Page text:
hit “My Fair Lady” (1956). It was followed by the Emmy-nominated title role in
the made-for-TV film Cinderella (1957) and the starring turn as Guinevere in a
Broadway play of “Camelot” (1960, earned second Tony nomination).

After a 4 year hiatus, Andrews received a big breakthrough by playing the
titular role of a magical nanny in Mary Poppins (1964). Her magnificent
performance in the Robert Stevenson-directed fantasy comedy won her an Oscar and
a Golden Globe for Best Actress, a BAFTA and a British Academy for Best
Newcomer, as well as a Laurel for Best Musical Performance. The same year, she
also starred as Emily Barham in the war-comedy The Americanization of Emily,
where she received a BAFTA nomination for her convincing portrayal of a British
woman in love with an American soldier. Still in 1964, her guest appearance in
an episode of the TV show “The Andy Williams Show” handed her an Emmy for
Outstanding Individual Achievement in Entertainment - Actors and Performers.

Andrews scored an even bigger success in the following year when director Robert
Wise cast her in the signature role of nanny Maria in the legendary musical
family drama The Sound of Music. Her superb acting and singing garnered a Golden
Globe for Best Actress and a Laurel for Musical Performance, as well as earned
an Oscar and BAFTA nomination. In addition, Andrews achieved long-lasting
international recognition for the role. The Oscar-winning movie also starred
Christopher Plummer as the widower Captain Georg von Trapp.

Next up, she starred in such films as the thriller Torn Curtain (1966, as Dr.
Sarah Louise Sherman), the musical comedy Thoroughly Modern Millie (1967, won a
Laurel award for playing Millie Dillmount), Robert Wise’ musical biopic of
Gertrude Lawrence in Star (1968) and Blake Edward’s musical war-drama Darling
Lili (1970). She also hosted her Emmy-winning TV show titled “The Julie Andrews
Hour” (1972-1973). Rejoining director Blake Edwards, Andrews costarred opposite
Omar Sharif in the romantic drama The Tamarind Seed (1974). After disappearing
for four years, Andrews returned to the screen with movies like Julie Andrews:
One Step Into Spring (1978, TV), 10 (1979), Little Miss Marker (1980) and S.O.B.

She re-teamed with director Blake Edwards in the dual role of Victoria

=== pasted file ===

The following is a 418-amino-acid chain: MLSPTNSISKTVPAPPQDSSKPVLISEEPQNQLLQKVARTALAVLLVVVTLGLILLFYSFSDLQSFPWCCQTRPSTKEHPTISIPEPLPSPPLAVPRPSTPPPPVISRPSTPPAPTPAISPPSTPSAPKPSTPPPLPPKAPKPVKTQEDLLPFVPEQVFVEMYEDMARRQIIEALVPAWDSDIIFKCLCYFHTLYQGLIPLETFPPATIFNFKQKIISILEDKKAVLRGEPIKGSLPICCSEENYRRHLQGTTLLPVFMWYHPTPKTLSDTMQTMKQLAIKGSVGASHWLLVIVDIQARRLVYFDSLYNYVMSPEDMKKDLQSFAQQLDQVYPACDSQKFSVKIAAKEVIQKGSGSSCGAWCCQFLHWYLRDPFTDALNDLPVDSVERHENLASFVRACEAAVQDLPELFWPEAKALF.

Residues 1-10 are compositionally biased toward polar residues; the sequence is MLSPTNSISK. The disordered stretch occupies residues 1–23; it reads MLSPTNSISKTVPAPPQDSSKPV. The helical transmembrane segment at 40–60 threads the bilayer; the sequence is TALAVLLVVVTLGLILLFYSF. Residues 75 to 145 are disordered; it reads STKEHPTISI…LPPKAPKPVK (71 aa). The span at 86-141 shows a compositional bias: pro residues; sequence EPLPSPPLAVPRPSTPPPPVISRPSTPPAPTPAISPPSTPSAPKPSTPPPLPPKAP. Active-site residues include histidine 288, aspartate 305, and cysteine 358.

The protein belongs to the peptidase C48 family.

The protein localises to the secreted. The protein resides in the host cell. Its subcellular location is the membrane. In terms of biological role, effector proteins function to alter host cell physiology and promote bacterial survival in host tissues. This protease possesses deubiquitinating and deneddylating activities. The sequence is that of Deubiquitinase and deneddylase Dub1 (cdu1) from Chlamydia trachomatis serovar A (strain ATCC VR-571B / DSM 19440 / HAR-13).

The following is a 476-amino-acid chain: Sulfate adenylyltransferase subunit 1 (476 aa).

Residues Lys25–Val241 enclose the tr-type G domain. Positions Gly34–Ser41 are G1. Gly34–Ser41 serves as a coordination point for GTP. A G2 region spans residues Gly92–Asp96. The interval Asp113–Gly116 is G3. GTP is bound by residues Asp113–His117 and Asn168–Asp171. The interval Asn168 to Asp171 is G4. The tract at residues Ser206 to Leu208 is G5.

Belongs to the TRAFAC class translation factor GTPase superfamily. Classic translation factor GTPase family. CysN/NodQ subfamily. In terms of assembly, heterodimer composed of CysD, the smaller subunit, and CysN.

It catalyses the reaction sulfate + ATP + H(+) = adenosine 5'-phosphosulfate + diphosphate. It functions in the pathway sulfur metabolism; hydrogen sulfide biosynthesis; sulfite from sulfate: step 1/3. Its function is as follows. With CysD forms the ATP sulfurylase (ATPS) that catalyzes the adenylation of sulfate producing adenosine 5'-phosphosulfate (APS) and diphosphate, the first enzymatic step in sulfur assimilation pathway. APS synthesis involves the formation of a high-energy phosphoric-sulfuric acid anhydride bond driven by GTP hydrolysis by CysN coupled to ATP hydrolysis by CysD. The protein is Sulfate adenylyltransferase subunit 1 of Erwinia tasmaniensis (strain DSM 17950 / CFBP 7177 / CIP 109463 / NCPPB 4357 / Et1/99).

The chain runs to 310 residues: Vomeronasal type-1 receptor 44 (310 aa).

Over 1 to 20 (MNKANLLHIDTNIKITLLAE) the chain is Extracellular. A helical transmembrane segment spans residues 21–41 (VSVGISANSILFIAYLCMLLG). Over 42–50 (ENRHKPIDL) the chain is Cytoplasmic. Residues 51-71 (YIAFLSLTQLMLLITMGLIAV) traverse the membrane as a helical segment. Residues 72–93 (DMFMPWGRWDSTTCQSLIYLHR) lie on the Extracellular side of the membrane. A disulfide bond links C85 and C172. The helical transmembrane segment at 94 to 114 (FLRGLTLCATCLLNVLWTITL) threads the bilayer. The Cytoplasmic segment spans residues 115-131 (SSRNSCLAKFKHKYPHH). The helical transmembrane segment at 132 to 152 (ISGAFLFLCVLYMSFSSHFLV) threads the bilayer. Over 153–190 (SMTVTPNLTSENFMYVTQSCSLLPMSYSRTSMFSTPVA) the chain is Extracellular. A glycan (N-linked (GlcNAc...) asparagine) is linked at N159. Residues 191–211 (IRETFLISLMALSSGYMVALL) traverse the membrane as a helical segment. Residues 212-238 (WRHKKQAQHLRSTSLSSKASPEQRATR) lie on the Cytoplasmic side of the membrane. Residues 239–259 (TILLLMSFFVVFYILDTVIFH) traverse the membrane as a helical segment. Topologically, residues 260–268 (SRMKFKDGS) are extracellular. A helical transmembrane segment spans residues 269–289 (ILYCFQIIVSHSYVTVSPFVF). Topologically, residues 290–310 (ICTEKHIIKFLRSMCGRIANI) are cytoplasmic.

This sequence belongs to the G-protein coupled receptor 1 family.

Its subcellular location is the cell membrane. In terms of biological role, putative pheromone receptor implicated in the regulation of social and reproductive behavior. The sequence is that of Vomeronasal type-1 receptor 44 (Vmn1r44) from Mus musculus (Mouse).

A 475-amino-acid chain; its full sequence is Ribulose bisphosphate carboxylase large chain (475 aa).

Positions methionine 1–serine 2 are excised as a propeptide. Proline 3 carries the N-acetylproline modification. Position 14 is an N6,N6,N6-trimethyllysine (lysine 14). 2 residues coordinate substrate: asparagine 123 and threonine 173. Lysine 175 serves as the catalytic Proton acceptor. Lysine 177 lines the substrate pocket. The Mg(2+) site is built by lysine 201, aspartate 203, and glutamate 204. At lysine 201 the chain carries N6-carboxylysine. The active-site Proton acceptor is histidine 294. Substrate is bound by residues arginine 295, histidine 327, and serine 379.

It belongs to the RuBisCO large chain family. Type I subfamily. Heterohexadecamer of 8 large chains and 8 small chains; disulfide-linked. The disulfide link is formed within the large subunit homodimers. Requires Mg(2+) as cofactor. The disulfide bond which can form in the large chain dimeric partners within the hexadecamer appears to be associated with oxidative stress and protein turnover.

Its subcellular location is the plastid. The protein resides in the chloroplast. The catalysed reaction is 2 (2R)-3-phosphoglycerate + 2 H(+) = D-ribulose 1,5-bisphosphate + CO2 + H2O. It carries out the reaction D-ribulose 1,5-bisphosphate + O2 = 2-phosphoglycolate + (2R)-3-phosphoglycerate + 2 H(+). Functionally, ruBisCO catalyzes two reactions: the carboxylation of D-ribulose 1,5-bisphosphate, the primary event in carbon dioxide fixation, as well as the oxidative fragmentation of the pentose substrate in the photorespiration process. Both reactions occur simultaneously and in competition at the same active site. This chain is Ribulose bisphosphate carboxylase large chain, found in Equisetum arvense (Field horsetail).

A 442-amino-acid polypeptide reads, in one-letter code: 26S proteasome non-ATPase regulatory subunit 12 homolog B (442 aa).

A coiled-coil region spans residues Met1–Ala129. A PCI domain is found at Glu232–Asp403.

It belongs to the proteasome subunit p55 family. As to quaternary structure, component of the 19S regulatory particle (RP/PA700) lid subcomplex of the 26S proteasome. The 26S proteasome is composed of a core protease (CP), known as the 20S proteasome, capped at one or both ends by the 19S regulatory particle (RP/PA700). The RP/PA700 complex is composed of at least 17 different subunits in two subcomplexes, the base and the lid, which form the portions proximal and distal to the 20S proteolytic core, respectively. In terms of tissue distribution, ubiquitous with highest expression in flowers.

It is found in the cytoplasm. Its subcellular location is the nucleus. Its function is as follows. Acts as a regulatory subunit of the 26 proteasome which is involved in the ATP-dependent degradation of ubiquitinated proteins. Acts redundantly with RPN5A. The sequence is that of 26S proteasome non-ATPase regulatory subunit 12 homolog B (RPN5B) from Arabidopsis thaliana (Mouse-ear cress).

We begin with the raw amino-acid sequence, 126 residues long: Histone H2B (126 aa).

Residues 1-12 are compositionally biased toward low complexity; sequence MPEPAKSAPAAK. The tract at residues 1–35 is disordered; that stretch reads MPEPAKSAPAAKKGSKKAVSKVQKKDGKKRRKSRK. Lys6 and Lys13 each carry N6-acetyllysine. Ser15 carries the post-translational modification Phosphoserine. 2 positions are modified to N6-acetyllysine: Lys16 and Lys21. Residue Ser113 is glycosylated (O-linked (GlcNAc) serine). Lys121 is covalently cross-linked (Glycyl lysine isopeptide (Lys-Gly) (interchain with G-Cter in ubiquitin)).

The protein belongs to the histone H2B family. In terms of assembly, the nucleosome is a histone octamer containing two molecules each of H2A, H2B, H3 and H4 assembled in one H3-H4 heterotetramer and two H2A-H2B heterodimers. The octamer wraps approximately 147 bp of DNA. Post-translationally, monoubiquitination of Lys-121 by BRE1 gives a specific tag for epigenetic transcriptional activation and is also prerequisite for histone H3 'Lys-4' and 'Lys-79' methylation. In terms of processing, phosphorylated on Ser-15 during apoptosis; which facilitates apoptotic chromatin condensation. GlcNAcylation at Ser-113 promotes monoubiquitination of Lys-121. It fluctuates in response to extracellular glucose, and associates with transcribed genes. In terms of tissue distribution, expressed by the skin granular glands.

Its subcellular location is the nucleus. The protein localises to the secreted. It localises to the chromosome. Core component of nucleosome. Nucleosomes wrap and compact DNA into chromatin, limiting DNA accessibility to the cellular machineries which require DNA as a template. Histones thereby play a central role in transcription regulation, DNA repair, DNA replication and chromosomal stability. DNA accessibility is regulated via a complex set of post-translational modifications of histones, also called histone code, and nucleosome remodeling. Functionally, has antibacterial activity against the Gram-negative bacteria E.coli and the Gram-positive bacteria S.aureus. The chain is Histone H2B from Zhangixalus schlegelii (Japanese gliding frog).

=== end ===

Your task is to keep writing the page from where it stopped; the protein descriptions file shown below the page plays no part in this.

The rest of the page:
Grant/Count Victor Grezhinski in Victor/Victoria (1982), a role she later
reprised for the TV version and on stage in 1995. For her impressive
performance, Andrews took home a Golden Globe for Best Actress and a David di
Donatello for Best Foreign Actress, in addition to an Oscar nomination. She
followed the victory with roles in The Man Who Loved Women (1983), That’s Life
(1986), Gene Saks’ comedy Cin cin (1991) and the TV series “Julie” (1992).
Andrews also proved she was a versatile stage actress when she undertook a role
in the well-received off-Broadway variety show “Putting It Together” (1993).

Following her roles in One Special Night (1999, TV) and Relative Values (2000),
Andrews costarred with rising star Anne Hathaway in Garry Marshall’s family
comedy The Princess Diaries (2001). She also appeared as Nanny in the TV movie
Eloise at the Plaza (2003) before providing her voice for Queen Lillian in the
high profile animated film Shrek 2 (2004). Still in 2004, Andrews reprised her
turn as Queen Clarisse Renaldi in The Princess Diaries 2: Royal Engagement.

Andrews will be heard in the upcoming Shrek the Third (2007). Directed by Raman
Hui and Chris Miller, the film will also star the voices of Mike Myers, Cameron
Diaz and Eddie Murphy.


John F. Kennedy Center: Lifetime Achievement, 2001
San Sebastián International Film Festival: Donostia Lifetime Achievement
Award, 2001
Women in Film Crystal: Crystal Award, 1993
Hasty Pudding Theatricals: Woman of the Year, 1983
David di Donatello: Best Foreign Actress, Victor/Victoria, 1983
Golden Globe: Best Actress in a Leading Role-Musical or Comedy,
Victor/Victoria, 1982
Golden Globes: World Film Favorite – Female, 1968
Laurel: Female Star, 1968
Golden Globe: World Film Favorite – Female, 1967
Laurel: Female Comedy Performance, Thoroughly Modern Millie, 1967
Laurel: Female Star, 1967
Laurel: Musical Performance, Female, The Sound Of Music, 1966
Golden Globe: Best Actress in a Leading Role-Musical or Comedy, The
Sound Of Music, 1965
Emmy: Outstanding Individual Achievements in Entertainment - Actors and
Performers, The Andy Williams Show, 1965
British Academy: Most Promising Newcomer to Leading Film Roles, Mary
Poppins, 1965
Laurel: Musical Performance, Female, Mary Poppins, 1965
BAFTA: Most Promising Newcomer to Leading Film Roles, Mary Poppins, 1965
Oscar: Best Actress, Mary Poppins, 1964
Golden Globe: Best Actress in a Leading Role-Musical or Comedy, Mary
Poppins, 1964
I thought it was all a flash in the pan. It wasn't until Broadway came along that I felt I had really made it.More Julie Andrews quotes [07/14/2011 06:07:05]
I adored my birth father and constantly worried that I was being disloyal to him and his schoolteacher roots if I spent too much time performing and enjoying it.More Julie Andrews quotes [12/17/2008 12:12:00]
I think it's the essence of any film and any stage production -- any work where you do work with other people -- of course collaboration is hugely important. One does for awhile become family.More Julie Andrews quotes [03/29/2018 05:03:36]
I hate the word wholesome.More Julie Andrews quotes [07/14/2011 06:07:36]
I am a liberated woman. And I do believe if a woman does equal work she should be paid equal money. But personally I am feminine and I do like male authority to lean on.More Julie Andrews quotes [03/29/2018 05:03:36]